Tuesday, April 8, 2014

Contractors – Do Your Homework Before You Hire

Have you ever hired a contractor only to witness them doing unsafe acts while doing work for the city?  Many of you have probably had these types of experiences, and can think of several examples when this happened to you.  What did you do about it? 


Although it may not happen that often, there are times when OSHA can hold the city responsible for safety violations committed by the contractor.  This can happen when the city hires a contractor, but doesn’t do their homework before they hire.  Whether or not your own employees are put at risk by these unsafe acts or conditions, the city can still be held liable in some situations.

In order to make sure you are hiring quality contractors (and reducing city liability), you should consider having a written contractor safety program.  The program may include some of the following:  
  • Contractor safety records
  • Insurance requirements
  • Indemnification
  • Unsafe Acts
  • Written safety programs and training
  • Supervision
  • Use of equipment




Contractors should be thoroughly screened before hiring.  If you don’t already have one, you may wish to consider using a checklist or form to gather contractor data before signing the contract for the work to be done.  The checklist may look something like the following:

_____   Contract bid specifications include a requirement of workers’ compensation modifier of 1.1 or                      below, OR include language that weighs the contractors’ safety records.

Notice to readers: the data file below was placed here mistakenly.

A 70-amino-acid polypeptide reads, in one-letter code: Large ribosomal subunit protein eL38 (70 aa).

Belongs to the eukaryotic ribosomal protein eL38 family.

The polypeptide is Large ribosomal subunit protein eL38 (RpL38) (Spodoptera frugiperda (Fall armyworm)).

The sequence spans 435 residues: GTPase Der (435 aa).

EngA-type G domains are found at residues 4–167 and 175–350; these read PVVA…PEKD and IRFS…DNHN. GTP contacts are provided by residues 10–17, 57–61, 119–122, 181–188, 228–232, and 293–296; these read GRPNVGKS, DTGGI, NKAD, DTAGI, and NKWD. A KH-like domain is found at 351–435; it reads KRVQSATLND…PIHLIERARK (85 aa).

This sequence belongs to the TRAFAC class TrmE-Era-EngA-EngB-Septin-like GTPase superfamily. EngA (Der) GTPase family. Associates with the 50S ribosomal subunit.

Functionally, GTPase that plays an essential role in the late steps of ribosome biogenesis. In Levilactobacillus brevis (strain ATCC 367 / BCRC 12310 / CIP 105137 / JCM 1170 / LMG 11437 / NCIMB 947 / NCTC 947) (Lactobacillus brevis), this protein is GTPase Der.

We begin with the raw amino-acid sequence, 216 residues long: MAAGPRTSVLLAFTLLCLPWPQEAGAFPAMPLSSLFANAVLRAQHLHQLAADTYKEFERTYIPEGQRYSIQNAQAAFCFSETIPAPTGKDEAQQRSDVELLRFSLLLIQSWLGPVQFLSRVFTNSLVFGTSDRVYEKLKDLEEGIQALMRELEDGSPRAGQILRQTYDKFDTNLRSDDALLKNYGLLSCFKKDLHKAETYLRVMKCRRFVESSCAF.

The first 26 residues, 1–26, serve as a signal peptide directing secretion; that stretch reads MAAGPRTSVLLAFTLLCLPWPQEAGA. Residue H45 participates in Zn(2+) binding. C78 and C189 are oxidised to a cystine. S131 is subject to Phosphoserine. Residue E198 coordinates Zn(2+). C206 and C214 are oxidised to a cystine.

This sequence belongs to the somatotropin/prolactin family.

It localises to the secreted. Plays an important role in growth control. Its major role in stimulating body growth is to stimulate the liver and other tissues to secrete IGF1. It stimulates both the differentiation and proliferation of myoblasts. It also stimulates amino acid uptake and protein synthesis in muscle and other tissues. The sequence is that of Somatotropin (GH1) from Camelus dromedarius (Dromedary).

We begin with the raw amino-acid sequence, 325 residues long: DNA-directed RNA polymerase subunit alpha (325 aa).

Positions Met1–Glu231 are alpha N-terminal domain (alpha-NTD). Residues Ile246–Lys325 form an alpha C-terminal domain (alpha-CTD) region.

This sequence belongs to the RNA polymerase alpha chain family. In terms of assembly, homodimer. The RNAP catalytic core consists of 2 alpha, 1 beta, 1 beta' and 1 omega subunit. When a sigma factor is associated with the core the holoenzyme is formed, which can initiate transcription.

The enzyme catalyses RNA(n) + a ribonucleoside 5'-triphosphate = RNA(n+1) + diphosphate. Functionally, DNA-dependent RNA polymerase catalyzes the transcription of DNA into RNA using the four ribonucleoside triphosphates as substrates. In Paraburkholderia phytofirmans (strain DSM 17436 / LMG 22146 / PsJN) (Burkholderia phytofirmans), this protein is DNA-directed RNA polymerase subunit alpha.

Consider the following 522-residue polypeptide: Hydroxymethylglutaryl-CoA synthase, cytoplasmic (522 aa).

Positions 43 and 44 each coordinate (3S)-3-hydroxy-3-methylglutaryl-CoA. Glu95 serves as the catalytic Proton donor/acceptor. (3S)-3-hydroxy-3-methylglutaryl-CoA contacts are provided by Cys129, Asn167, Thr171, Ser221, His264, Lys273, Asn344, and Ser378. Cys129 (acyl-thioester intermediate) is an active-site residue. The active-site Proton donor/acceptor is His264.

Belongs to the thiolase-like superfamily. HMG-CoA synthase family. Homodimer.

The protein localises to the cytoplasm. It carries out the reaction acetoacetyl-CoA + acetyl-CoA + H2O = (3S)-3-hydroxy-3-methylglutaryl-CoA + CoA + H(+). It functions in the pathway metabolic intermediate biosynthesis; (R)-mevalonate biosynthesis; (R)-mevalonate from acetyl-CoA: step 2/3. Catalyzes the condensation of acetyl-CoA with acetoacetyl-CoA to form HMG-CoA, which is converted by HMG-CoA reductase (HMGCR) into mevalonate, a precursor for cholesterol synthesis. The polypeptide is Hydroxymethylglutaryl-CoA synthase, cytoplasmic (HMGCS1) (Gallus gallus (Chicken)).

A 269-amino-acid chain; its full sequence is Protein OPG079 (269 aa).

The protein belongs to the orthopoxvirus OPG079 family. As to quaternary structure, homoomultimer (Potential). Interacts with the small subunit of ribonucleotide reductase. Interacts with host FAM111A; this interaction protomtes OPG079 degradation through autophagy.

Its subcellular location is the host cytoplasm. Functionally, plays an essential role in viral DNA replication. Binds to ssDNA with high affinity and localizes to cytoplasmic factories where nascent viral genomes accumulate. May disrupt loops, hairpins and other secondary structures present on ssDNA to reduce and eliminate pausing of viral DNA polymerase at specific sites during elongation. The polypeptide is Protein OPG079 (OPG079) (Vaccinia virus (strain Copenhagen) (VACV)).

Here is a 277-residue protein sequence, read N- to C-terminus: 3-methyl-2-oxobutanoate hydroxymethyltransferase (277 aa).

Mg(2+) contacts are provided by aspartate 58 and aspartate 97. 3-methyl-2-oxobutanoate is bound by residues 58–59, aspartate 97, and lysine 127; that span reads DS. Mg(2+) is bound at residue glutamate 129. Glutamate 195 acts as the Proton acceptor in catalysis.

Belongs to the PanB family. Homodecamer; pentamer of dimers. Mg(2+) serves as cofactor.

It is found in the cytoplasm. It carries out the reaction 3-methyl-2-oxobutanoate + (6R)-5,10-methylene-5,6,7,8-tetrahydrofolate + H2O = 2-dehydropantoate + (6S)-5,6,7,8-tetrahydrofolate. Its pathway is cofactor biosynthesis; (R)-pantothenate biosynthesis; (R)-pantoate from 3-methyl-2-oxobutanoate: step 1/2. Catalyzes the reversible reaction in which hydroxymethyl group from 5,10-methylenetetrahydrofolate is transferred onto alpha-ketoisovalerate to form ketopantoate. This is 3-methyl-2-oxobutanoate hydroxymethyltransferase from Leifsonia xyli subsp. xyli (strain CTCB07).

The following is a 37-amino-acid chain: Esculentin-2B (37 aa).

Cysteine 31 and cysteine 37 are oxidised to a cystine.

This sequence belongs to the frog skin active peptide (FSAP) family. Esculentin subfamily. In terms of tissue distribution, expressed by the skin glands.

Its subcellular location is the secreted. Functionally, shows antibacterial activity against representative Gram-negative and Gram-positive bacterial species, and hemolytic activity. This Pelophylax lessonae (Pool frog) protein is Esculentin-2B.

_____   [ENTITY] is named on the contractor’s policy as an “Additional Insured”.  List coverage periods:

_____   The contractor has provided a certificate of insurance to [ENTITY] for both liability and workers’                compensation.  List coverage periods:

_____   Contractor agrees to defend and indemnify [ENTITY], and the employees, officers and agents of                  the entity for any claims filed against the entity arising from the contractor’s actions.

_____  The contractor has provided [ENTITY] with the following written safety programs:

_____  The contractor has provided [ENTITY] with the following safety training records:

_____   The contractor has attended an orientation session for working with [ENTITY].  List date:

 If your city has questions about contractor safety and liability, please be certain to contact your assigned loss control consultant.  They can help answer your questions and provide you with additional resources.

LMCIT Loss Control Staff

2 comments:

  1. I strongly agree that looking into a contractor before hiring them is the most important thing to do before the project gets started. It's smarter and safer to know who you'll be working with and it helps to see who they are and how they work. Background checks are really essential when doing a project of any size, especially if it's going to affect many people in the future. It's better to get things done right the first time.
    -Seamus | http://www.macroindustries.ca/our-services/pipelines

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  2. I am completely agree with the terms and conditions are provided in this blog. It is useful and helpful for all who wants to do to their works by contractor. Thanks for sharing this blog.
    Workshop Equipment

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